Police Officer Deaths Increase Dramatically in 2016 and 2017

There are two sources for data as to police officer deaths, one from the FBI (summarized below), and another from the National Law Enforcement Officers Memorial Fund (also below).

The FBI documents a 61 percent increase in officers feloniously killed in the line of duty in 2016.

The National Law Enforcement Officers Memorial Fund states that police officer fatalities increased 42 percent in 2017 with a 69 percent increase in traffic-related deaths.

Law enforcement is an immensely dangerous job; police officers have one of the highest rates of injury of all U.S. professions, according to the Bureau of Labor Statistics (BLS). On average, U.S. police officers suffer from about 57,300 assaults per year, and more than 15,000 of those lead to injuries. From 2004 to 2013, an average of 151 police officers have died on the job each year. The correctional officer rate of injury is 36 times that of the typical American worker. CBS News.

We should note that correctional officers, firefighters, and paramedics are also on the list of top ten most dangerous jobs.

There has been an intense national debate for the last two years regarding American policing and publicity over alleged improper shootings and misuse of force. While those discussions are right and proper in a free society, we also need to acknowledge the danger every police officer accepts whenever they proactively engage or respond.

It’s also clear that all first responders are at risk.

Unless you have been in these situations, it’s almost impossible to know the fear and confusion associated with highly emotional individuals where drug and firearm use is common.

Negative media coverage has affected officers willingness to meaningly engage. Crime in America-Police

Many believe the lack of officer engagement is a contributing factor to the national increase in violent crime. Crime in America-Crime Statistics

Whatever your feelings about American law enforcement, most acknowledge that it’s a dangerous profession, and with the negative publicity, fewer seem willing to do the job.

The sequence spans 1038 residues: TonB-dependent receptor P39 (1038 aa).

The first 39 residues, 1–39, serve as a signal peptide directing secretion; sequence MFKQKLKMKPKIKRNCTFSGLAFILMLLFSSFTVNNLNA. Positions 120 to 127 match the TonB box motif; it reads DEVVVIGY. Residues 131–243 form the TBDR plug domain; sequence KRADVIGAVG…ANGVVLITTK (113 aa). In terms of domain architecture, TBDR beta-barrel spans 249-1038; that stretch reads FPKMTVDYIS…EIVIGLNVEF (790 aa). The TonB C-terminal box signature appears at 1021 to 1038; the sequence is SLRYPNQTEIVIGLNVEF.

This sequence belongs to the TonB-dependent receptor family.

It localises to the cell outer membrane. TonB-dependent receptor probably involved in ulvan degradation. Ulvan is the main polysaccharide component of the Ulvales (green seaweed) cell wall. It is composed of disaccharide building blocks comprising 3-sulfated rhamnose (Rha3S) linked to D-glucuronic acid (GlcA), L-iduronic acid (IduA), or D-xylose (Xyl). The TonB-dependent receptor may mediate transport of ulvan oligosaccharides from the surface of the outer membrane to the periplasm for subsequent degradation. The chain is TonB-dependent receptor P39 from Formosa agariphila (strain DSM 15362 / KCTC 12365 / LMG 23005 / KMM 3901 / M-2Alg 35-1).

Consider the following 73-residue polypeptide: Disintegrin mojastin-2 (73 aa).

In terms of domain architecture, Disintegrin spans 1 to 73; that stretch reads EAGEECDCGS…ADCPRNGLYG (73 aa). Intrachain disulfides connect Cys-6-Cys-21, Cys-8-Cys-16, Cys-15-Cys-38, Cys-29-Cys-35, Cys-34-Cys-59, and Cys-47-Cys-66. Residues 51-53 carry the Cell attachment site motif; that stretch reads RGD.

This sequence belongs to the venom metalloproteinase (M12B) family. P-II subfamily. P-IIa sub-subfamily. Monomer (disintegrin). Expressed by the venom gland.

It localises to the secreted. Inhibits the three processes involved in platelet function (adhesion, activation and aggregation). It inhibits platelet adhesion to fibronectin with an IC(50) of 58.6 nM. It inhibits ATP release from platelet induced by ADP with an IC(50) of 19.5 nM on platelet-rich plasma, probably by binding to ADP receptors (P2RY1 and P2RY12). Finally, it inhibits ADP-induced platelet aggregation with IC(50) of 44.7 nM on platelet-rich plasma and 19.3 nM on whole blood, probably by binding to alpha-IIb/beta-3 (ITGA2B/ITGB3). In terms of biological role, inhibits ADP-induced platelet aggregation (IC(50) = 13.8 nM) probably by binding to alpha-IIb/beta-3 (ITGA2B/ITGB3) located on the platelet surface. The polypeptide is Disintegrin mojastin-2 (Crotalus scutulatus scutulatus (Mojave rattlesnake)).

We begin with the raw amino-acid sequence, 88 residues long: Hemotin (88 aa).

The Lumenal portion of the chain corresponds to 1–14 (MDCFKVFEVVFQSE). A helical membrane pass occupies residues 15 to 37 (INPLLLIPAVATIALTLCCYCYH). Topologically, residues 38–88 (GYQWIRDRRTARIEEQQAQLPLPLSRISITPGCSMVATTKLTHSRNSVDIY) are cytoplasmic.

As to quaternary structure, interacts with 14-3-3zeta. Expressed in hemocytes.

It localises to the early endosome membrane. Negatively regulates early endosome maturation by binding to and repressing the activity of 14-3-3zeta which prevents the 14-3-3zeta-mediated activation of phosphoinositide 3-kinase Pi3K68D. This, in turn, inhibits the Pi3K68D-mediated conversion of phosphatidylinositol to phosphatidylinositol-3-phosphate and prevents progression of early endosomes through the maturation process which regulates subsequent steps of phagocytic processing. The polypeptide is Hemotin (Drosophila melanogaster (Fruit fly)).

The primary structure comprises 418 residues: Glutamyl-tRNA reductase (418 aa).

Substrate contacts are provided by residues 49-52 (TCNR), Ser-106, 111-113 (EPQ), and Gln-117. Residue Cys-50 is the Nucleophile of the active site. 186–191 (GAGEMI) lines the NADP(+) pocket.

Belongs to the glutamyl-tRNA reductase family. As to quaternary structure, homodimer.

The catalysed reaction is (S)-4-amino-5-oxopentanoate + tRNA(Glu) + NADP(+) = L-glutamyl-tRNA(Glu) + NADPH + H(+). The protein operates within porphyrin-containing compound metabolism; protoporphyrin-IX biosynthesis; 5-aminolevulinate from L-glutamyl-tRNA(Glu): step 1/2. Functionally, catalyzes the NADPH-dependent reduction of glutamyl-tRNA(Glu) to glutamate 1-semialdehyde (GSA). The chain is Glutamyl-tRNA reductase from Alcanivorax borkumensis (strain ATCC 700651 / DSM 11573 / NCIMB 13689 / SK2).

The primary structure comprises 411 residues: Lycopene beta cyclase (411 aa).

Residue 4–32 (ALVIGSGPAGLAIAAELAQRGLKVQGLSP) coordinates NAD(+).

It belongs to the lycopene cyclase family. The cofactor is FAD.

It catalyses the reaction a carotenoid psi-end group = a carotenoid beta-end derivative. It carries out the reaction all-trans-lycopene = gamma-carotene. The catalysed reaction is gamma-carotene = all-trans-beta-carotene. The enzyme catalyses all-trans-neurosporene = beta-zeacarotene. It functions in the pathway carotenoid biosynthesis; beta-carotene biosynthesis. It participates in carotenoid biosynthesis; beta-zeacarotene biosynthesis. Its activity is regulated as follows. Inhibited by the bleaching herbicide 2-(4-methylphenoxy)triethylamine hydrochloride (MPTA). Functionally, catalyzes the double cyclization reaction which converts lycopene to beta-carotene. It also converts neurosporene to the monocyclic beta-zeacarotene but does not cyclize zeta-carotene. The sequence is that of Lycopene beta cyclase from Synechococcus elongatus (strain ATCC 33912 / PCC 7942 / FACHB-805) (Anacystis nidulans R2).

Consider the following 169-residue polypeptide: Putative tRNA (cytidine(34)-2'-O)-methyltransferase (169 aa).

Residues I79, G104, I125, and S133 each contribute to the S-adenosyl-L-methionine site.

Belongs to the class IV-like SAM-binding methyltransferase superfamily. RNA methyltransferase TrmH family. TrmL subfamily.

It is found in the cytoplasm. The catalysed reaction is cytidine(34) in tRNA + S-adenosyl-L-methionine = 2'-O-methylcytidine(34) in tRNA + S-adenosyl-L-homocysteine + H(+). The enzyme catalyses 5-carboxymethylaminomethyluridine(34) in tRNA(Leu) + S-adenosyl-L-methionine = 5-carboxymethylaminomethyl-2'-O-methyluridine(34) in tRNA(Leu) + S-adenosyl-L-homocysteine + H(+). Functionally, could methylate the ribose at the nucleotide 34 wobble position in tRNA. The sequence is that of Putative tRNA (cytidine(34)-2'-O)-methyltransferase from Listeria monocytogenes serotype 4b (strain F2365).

FBI Releases 2016 Preliminary Statistics for Law Enforcement Officers Killed in the Line of Duty

Preliminary statistics released by the FBI show that 66 law enforcement officers were feloniously killed in the line of duty in 2016. This is an increase of 61 percent when compared with the 41 officers killed in 2015.

By region, 30 officers died as a result of criminal acts that occurred in the South, 17 officers in the West, 13 officers in the Midwest, four in the Northeast, and two in Puerto Rico.

At the time the 66 law enforcement officers were fatally wounded:

  • 17 were ambushed (entrapment/premeditation);
  • 13 were answering disturbance calls (seven were domestic disturbance calls);
  • nine were investigating suspicious persons/circumstances;
  • six were engaged in tactical situations;
  • five were performing investigative activities;
  • four were conducting traffic pursuits/stops;
  • three were investigating drug-related matters;
  • three were victims of unprovoked attacks;
  • one was answering a robbery in progress call or pursuing a robbery suspect(s);
  • one was answering a burglary in progress call or pursuing a burglary suspect(s);
  • four were attempting other arrests.

Offenders used firearms in 62 of the 66 felonious deaths. These included 37 incidents with handguns, 24 incidents with rifles, and one incident with a shotgun. Four victim officers were killed with vehicles used as weapons.

Of the 66 officers killed, 50 were confirmed to be wearing body armor at the times of the incidents. Fourteen of the 66 slain officers fired their service weapons, and 10 officers attempted to fire their weapons. Three victim officers had their weapons stolen; one officer was killed with his own weapon.

The 66 victim officers died from injuries sustained in 56 separate incidents. Fifty-four of those incidents have been cleared by arrest or exceptional means.

In 2016, an additional 52 officers were killed in line-of-duty accidents, which are officer deaths that were found not to be willful and intentional. This is an increase of 16 percent when compared with the 45 officers who were accidentally killed in 2015. By region, 24 officers died from accidents in the South, 12 in the Midwest, nine in the West, five in the Northeast, and two in Puerto Rico.

Twenty-six of the officers died as a result of automobile accidents, 12 were struck by vehicles, and seven were fatally injured in motorcycle accidents. Three officers died in accidental shootings, two victim officers drowned, one died in an aircraft accident, and one victim officer was fatally injured when thrown from a horse.

Of the 26 officers who died due to automobile accidents, eight were wearing seatbelts. Eleven officers were not wearing seatbelts (five of whom were partially or totally ejected from the vehicles), and seatbelt use was not reported for seven of the officers who were killed in automobile accidents.

Final statistics and complete details will be available in the Uniform Crime Reporting Program’s publication, Law Enforcement Officers Killed and Assaulted, 2016, which will be published on the FBI website in the fall.

Source: FBI

National Law Enforcement Officers Memorial Fund Preliminary 2017 Law Enforcement Officer Fatalities

police officer deaths 

 – Leonard A. Sipes Jr.